“I will repeat what I have said before: Homelessness is the defining civic issue in the County of Los Angeles, and we need to confront it,” he said during a panel discussion. “We are facing a moral crisis, and a moral crisis demands a moral solution.”
“Instead of averting our eyes, we must see it and know it, and then we must move to address it and overcome it,” Supervisor Ridley-Thomas added. “We are doing many things right, but we are not doing enough of it. The fact of the matter is we have to radically scale up all our approaches.”
In February, the Board of Supervisors approved 47 strategies to address homelessness and set aside $100 million to implement it. Supervisor Ridley-Thomas called the amount a good start, but not enough.
The County recently conducted a poll to determine whether voters would support a November ballot initiative to raise additional funds. Its results, released over the weekend, showed 76 percent of voters would approve an income tax on people making over a million dollars, while 68 percent would back a sales tax.
“What the poll results show is that voters are willing to work in coordination with the County to improve their neighborhoods and help their neighbors,” Supervisor Ridley-Thomas said. “Voters understand that stronger communities and improved lives in the future depend on investments today.”
“We at the Board of Supervisors are working diligently to scale up the County’s response but we could not do it without you,” he told the crowd at the summit. “It will take all of us – public and private sectors, and the community – equally yoked together and working together to create a Los Angeles where homelessness is rare and brief.”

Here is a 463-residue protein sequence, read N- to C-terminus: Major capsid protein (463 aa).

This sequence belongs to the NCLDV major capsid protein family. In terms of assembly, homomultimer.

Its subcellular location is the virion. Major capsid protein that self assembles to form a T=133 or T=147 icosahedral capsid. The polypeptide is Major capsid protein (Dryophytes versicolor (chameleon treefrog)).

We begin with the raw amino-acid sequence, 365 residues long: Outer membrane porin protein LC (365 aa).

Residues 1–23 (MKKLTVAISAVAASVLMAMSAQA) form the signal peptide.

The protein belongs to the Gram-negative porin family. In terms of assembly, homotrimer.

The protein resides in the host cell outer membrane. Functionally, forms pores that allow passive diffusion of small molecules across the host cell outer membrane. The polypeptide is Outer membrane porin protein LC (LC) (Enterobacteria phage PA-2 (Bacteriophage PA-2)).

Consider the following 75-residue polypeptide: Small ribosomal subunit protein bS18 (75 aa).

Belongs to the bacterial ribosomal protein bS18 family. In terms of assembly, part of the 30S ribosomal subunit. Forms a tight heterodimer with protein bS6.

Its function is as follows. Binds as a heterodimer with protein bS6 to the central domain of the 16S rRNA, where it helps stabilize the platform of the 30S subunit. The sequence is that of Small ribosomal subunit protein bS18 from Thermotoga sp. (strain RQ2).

USC President C.L. Max Nikias said, “We believe that solutions can only come through close cooperation between academia, government and non-profits across Los Angeles and the surrounding area. It’s an issue that concerns and affects us all, and USC will not be a bystander.”
USC launched the summit on homelessness to engage policymakers, public and private sector leaders, and its own faculty and staff in coming up with ideas to address what Provost Michael Quick calls a “wicked problem.” The summit will provide the basis for more intensive discussion at the Provost’s annual retreat in June 2016, and establish a framework for goals to be achieved by the USC Homeless Initiative over the next two to three years.
A series of panels tackled the current scope of the crisis and initiatives underway to address it; the dire need for supportive services and affordable housing; business and technology solutions; and the role that universities can play in the solution. Panelists included Los Angeles City Councilman Curren Price, and United Way of Greater of Los Angeles President and CEO Elise Buik.